Tertiary education gets $127m boost

The Government is to spend $126.8 million to ease in changes to the way tertiary education is funded.

Tertiary Education Minister Michael Cullen said the upcoming budget would include $36.8 million for operating spending over four years and $90 million in capital expenditure.

It will be mainly used to help institutes of technology and polytechnics (ITPs) to adjust to a funding system based on providing education that the country needed, rather than the number of students going through courses.

Dr Cullen said part of the spending would be funded from the savings made from changing the funding system from "bums on seats" to "investment" in education priorities.

He was unable to say how much of the new initiatives would be funded from savings and how much would be newly injected.

* Over half of the money ($21 million of operating funding and $55m of capital funding over the next two years) would go to ITPs to develop new initiatives such as distance learning, and greater collaboration with their communities and business.

It will also allow ITPs to find ways to encourage students to go on to higher qualifications.

* Another $15.8m of operating funding will be spent over four years to help Industry Training Organisations (ITOs) identify training needs and respond to them.

* There would also be $35m of capital funding over the next two years for the Quality Reinvestment Programme.

This fund supports ITPs and wananga to change the way they operate in order to meet the needs of students, employers and communities.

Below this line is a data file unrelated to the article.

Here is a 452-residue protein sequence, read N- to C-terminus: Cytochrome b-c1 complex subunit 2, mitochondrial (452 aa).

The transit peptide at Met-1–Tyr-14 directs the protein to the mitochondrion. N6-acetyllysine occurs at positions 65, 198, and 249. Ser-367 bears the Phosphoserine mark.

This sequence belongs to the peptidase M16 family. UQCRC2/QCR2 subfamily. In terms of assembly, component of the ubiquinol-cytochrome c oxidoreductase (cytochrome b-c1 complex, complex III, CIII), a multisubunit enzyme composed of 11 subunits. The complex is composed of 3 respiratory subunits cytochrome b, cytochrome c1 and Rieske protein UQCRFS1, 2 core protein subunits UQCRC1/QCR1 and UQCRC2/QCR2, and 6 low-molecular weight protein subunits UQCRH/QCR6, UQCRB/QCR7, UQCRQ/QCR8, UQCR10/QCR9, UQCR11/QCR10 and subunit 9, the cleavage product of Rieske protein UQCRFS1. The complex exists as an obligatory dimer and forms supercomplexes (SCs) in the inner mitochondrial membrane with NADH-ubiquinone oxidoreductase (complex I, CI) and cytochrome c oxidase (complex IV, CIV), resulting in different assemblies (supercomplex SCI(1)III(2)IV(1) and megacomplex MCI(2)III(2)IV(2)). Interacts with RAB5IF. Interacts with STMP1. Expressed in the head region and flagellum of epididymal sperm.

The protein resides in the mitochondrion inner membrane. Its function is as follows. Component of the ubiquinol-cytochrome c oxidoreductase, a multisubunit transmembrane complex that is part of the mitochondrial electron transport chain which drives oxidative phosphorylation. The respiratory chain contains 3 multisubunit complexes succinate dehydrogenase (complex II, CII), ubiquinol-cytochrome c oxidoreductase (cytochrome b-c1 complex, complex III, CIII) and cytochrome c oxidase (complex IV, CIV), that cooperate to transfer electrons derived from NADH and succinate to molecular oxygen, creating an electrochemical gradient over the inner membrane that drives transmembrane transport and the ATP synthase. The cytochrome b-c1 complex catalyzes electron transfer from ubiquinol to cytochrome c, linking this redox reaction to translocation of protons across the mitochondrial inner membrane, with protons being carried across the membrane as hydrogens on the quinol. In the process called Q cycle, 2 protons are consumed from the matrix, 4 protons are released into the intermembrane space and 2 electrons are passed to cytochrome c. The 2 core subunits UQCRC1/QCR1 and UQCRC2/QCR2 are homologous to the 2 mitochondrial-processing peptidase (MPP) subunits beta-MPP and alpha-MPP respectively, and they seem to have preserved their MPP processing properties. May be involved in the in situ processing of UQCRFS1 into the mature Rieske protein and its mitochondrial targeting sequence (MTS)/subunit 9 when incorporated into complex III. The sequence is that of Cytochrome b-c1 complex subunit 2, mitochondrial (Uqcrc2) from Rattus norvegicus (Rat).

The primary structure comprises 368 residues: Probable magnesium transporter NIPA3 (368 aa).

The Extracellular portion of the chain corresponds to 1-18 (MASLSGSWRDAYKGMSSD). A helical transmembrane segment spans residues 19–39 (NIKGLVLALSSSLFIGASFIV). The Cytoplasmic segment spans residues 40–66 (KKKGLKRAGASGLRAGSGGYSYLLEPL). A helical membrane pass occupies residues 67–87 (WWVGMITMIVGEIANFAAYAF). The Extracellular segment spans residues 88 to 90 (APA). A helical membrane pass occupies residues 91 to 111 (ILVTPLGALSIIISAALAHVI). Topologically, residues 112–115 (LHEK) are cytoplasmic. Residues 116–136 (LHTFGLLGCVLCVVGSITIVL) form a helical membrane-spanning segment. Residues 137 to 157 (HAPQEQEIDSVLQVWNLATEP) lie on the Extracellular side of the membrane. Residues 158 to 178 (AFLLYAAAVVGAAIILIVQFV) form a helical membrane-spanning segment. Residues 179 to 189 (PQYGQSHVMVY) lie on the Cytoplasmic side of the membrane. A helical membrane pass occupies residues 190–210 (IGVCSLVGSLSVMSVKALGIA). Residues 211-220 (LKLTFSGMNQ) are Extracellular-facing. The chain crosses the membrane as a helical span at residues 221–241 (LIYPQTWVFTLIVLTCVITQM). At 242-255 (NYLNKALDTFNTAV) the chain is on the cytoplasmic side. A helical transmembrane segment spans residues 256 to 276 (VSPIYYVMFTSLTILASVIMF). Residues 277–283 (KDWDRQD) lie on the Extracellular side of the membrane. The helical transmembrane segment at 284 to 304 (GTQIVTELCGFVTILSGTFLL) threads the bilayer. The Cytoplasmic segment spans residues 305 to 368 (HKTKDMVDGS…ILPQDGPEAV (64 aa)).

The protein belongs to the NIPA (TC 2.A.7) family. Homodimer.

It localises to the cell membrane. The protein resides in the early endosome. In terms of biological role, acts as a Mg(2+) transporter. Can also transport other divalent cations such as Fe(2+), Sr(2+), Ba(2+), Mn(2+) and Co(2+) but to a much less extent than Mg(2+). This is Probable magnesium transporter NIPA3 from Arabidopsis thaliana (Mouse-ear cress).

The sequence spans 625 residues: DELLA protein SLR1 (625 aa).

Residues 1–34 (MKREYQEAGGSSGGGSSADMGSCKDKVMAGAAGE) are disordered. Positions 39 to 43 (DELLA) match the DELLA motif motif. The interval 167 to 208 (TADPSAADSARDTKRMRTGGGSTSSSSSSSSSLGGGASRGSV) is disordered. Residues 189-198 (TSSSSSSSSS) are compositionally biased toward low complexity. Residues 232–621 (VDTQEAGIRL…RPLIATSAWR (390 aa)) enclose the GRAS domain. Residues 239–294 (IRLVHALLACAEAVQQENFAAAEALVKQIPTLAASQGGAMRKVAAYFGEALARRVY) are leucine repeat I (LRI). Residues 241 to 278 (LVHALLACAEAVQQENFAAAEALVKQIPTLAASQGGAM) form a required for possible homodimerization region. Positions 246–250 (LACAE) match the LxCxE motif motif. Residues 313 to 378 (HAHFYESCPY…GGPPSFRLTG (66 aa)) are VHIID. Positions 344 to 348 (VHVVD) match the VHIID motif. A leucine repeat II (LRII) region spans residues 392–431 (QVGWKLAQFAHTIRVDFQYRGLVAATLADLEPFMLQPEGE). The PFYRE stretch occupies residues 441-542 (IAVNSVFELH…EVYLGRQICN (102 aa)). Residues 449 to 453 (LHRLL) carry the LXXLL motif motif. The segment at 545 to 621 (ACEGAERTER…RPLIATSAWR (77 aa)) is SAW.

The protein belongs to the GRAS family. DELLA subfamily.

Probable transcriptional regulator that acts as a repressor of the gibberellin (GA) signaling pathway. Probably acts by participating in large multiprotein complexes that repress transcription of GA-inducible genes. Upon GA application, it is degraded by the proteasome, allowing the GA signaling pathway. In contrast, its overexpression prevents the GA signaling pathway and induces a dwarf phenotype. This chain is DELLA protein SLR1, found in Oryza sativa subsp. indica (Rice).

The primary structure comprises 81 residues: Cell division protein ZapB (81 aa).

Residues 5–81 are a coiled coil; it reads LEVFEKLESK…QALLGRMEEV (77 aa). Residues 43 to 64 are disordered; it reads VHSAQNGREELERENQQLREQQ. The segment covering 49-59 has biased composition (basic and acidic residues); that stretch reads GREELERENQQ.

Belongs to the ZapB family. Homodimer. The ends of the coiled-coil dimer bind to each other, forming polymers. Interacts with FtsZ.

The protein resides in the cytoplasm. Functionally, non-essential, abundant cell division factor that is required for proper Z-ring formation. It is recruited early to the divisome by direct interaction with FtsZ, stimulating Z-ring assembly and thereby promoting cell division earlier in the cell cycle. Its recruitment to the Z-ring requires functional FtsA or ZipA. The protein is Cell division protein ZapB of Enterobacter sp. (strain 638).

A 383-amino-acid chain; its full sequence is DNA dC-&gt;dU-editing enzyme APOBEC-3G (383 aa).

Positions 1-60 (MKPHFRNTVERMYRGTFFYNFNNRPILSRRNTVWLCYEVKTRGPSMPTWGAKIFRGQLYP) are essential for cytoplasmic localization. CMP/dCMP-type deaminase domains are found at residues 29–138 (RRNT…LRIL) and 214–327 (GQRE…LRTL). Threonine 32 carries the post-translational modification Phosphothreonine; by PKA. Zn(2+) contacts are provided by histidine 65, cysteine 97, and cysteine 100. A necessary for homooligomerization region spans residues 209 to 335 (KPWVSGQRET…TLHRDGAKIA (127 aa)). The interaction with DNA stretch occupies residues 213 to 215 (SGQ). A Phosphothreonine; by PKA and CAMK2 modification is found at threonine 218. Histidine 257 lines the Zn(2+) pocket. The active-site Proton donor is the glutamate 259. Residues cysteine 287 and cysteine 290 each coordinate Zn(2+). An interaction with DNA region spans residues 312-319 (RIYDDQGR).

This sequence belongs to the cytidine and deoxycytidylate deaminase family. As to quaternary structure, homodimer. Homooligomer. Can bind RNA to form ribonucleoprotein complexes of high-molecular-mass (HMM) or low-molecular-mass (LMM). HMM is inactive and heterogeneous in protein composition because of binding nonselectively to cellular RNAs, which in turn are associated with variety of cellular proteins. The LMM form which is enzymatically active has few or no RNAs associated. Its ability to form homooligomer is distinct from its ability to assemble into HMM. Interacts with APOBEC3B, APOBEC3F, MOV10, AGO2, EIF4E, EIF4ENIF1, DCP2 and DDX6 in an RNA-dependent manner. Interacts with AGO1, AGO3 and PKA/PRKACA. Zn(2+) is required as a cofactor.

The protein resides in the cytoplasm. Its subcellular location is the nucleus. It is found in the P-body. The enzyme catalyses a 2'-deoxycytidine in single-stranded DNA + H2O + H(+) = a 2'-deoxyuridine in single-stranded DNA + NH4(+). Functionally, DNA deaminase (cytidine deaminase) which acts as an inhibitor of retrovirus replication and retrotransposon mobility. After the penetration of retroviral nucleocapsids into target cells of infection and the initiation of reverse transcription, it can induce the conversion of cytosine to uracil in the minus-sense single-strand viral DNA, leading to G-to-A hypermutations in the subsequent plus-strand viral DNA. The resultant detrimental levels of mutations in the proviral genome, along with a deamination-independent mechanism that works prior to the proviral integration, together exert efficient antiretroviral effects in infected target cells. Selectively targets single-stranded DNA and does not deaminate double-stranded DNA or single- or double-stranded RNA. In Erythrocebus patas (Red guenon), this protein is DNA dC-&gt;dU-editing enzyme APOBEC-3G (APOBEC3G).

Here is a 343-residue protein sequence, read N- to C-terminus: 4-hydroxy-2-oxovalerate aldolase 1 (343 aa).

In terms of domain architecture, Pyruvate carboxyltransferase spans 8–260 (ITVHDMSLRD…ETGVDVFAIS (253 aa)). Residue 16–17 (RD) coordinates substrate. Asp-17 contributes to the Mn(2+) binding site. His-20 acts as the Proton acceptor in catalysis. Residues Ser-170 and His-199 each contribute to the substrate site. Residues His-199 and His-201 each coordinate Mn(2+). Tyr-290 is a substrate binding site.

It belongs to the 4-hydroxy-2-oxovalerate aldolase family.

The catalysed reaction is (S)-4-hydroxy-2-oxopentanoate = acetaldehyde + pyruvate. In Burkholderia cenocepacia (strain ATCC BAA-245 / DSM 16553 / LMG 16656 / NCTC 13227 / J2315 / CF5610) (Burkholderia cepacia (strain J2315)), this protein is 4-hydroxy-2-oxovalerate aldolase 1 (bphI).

The Government has been introducing reforms of the way tertiary education is funded.

Dr Cullen wants to move away from payments based on the number of students attending courses, to more funding for education seen to meet the needs of employers and the Government.

"This shift in focus is important if our tertiary education system is going to offer taxpayers greater value for money," Dr Cullen said.

"We are looking at a significant reprioritisation of tertiary funding, and I do not want to pretend otherwise."

Dr Cullen said the Tertiary Education Commission will now be talking to individual institutions about their funding packages, which will cover a three year period.

The Government hopes the changes will move the tertiary sector from providing high volume, low value courses towards more relevant education.

The reforms were partly sparked a by a raft of embarrassing stories about some tertiary institutions providing courses such as twilight golf.

The Council of Trade Unions (CTU) welcomed the announcement.

"Getting the investment in skills development and education right is a vital part of building a high wage, robust economy," CTU secretary Carol Beaumont said.

"The CTU welcomes additional funding for Industry Training Organisations to help identify current and future industry skill and training needs, which recognises and funds the important role they are required to play in offering leadership in their industry."


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